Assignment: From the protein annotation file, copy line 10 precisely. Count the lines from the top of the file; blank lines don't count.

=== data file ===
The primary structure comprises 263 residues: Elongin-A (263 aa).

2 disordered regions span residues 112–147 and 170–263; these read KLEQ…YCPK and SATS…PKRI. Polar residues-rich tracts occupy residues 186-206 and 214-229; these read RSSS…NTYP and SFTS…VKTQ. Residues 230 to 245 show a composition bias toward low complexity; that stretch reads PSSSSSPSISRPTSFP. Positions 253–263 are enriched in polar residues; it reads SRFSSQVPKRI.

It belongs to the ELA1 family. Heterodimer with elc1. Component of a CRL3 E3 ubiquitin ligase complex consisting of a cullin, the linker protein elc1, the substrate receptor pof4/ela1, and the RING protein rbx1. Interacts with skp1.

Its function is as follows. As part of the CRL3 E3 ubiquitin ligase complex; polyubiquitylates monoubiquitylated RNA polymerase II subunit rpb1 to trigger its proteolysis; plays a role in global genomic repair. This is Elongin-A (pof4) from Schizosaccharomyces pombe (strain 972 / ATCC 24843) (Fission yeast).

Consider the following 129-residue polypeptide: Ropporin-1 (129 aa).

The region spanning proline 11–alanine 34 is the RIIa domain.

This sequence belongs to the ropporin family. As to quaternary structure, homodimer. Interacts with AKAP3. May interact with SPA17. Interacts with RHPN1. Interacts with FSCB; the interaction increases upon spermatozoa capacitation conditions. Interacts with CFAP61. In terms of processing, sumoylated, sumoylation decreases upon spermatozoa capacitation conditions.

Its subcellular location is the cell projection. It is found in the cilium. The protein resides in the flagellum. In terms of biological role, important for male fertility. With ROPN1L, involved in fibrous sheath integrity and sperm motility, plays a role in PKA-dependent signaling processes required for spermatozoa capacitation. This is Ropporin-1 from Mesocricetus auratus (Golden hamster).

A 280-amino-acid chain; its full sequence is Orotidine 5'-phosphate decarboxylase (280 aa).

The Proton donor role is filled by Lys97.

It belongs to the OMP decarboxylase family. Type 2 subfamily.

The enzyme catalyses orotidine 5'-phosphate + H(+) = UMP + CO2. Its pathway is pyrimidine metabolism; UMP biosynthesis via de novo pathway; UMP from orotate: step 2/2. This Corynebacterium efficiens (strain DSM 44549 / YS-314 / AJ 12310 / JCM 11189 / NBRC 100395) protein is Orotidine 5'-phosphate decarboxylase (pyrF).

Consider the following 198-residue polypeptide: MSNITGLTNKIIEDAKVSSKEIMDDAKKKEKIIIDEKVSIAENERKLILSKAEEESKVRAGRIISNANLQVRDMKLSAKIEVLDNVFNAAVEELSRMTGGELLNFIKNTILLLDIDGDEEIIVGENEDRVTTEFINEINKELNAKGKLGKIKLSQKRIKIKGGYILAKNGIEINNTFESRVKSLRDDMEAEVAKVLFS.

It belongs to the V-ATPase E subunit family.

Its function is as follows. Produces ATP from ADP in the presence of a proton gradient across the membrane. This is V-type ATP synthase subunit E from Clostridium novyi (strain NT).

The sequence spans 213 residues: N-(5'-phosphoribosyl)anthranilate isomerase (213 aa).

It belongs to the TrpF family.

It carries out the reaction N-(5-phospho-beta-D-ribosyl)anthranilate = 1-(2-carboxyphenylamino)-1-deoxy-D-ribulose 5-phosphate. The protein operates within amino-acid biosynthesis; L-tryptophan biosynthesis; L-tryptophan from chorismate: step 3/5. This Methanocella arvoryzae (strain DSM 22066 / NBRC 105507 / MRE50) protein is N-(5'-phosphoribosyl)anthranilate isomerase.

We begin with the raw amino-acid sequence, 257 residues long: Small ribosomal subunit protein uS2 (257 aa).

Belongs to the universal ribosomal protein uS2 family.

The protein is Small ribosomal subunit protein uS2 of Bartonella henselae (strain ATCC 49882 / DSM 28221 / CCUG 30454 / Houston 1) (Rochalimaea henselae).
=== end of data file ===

The Proton donor role is filled by Lys97.